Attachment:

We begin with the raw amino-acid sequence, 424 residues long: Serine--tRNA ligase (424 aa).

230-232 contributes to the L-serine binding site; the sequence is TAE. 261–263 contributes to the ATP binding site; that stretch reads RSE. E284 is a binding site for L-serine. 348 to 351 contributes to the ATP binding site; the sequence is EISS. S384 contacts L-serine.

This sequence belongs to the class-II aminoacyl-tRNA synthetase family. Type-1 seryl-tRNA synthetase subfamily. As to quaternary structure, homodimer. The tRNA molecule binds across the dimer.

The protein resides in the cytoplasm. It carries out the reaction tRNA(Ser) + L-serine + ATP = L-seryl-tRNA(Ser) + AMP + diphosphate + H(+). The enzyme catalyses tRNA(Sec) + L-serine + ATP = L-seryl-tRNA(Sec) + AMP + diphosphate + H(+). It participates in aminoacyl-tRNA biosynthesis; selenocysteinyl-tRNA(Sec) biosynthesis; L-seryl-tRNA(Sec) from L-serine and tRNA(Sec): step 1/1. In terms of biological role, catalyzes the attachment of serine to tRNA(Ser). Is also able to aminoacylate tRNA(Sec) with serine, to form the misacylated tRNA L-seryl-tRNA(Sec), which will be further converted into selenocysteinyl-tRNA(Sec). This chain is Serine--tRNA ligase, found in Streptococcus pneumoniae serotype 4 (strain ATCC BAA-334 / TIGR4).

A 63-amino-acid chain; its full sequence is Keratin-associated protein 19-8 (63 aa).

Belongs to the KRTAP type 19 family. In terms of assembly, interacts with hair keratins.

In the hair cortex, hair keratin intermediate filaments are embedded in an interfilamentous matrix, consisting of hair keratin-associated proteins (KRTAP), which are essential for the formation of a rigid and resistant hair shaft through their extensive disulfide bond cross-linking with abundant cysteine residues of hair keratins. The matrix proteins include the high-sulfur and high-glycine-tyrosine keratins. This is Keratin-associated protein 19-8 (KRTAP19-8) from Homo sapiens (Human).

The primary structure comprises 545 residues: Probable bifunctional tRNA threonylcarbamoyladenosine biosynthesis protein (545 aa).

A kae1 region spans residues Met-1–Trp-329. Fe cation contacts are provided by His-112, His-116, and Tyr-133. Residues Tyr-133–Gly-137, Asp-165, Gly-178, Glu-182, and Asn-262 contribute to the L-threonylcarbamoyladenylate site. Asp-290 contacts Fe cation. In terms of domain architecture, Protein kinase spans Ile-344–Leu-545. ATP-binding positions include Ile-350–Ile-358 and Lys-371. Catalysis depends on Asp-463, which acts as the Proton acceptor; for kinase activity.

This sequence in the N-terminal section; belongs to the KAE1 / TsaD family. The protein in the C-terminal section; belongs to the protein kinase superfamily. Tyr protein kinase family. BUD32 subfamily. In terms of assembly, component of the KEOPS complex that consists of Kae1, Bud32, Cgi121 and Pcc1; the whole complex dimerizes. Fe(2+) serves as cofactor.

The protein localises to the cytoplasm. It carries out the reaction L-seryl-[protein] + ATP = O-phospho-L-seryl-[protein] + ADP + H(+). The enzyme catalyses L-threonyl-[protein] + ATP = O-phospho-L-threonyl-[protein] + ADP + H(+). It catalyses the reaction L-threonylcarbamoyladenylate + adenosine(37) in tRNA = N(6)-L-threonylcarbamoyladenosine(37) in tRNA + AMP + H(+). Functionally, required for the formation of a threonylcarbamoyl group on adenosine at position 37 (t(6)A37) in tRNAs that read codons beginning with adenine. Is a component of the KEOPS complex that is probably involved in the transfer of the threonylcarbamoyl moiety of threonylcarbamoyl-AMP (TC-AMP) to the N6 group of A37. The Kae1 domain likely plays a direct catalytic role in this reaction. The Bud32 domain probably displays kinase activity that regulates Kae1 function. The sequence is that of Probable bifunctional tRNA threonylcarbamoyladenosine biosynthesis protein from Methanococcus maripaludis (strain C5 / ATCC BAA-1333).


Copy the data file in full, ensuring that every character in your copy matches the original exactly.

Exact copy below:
We begin with the raw amino-acid sequence, 424 residues long: Serine--tRNA ligase (424 aa).

230-232 contributes to the L-serine binding site; the sequence is TAE. 261–263 contributes to the ATP binding site; that stretch reads RSE. E284 is a binding site for L-serine. 348 to 351 contributes to the ATP binding site; the sequence is EISS. S384 contacts L-serine.

This sequence belongs to the class-II aminoacyl-tRNA synthetase family. Type-1 seryl-tRNA synthetase subfamily. As to quaternary structure, homodimer. The tRNA molecule binds across the dimer.

The protein resides in the cytoplasm. It carries out the reaction tRNA(Ser) + L-serine + ATP = L-seryl-tRNA(Ser) + AMP + diphosphate + H(+). The enzyme catalyses tRNA(Sec) + L-serine + ATP = L-seryl-tRNA(Sec) + AMP + diphosphate + H(+). It participates in aminoacyl-tRNA biosynthesis; selenocysteinyl-tRNA(Sec) biosynthesis; L-seryl-tRNA(Sec) from L-serine and tRNA(Sec): step 1/1. In terms of biological role, catalyzes the attachment of serine to tRNA(Ser). Is also able to aminoacylate tRNA(Sec) with serine, to form the misacylated tRNA L-seryl-tRNA(Sec), which will be further converted into selenocysteinyl-tRNA(Sec). This chain is Serine--tRNA ligase, found in Streptococcus pneumoniae serotype 4 (strain ATCC BAA-334 / TIGR4).

A 63-amino-acid chain; its full sequence is Keratin-associated protein 19-8 (63 aa).

Belongs to the KRTAP type 19 family. In terms of assembly, interacts with hair keratins.

In the hair cortex, hair keratin intermediate filaments are embedded in an interfilamentous matrix, consisting of hair keratin-associated proteins (KRTAP), which are essential for the formation of a rigid and resistant hair shaft through their extensive disulfide bond cross-linking with abundant cysteine residues of hair keratins. The matrix proteins include the high-sulfur and high-glycine-tyrosine keratins. This is Keratin-associated protein 19-8 (KRTAP19-8) from Homo sapiens (Human).

The primary structure comprises 545 residues: Probable bifunctional tRNA threonylcarbamoyladenosine biosynthesis protein (545 aa).

A kae1 region spans residues Met-1–Trp-329. Fe cation contacts are provided by His-112, His-116, and Tyr-133. Residues Tyr-133–Gly-137, Asp-165, Gly-178, Glu-182, and Asn-262 contribute to the L-threonylcarbamoyladenylate site. Asp-290 contacts Fe cation. In terms of domain architecture, Protein kinase spans Ile-344–Leu-545. ATP-binding positions include Ile-350–Ile-358 and Lys-371. Catalysis depends on Asp-463, which acts as the Proton acceptor; for kinase activity.

This sequence in the N-terminal section; belongs to the KAE1 / TsaD family. The protein in the C-terminal section; belongs to the protein kinase superfamily. Tyr protein kinase family. BUD32 subfamily. In terms of assembly, component of the KEOPS complex that consists of Kae1, Bud32, Cgi121 and Pcc1; the whole complex dimerizes. Fe(2+) serves as cofactor.

The protein localises to the cytoplasm. It carries out the reaction L-seryl-[protein] + ATP = O-phospho-L-seryl-[protein] + ADP + H(+). The enzyme catalyses L-threonyl-[protein] + ATP = O-phospho-L-threonyl-[protein] + ADP + H(+). It catalyses the reaction L-threonylcarbamoyladenylate + adenosine(37) in tRNA = N(6)-L-threonylcarbamoyladenosine(37) in tRNA + AMP + H(+). Functionally, required for the formation of a threonylcarbamoyl group on adenosine at position 37 (t(6)A37) in tRNAs that read codons beginning with adenine. Is a component of the KEOPS complex that is probably involved in the transfer of the threonylcarbamoyl moiety of threonylcarbamoyl-AMP (TC-AMP) to the N6 group of A37. The Kae1 domain likely plays a direct catalytic role in this reaction. The Bud32 domain probably displays kinase activity that regulates Kae1 function. The sequence is that of Probable bifunctional tRNA threonylcarbamoyladenosine biosynthesis protein from Methanococcus maripaludis (strain C5 / ATCC BAA-1333).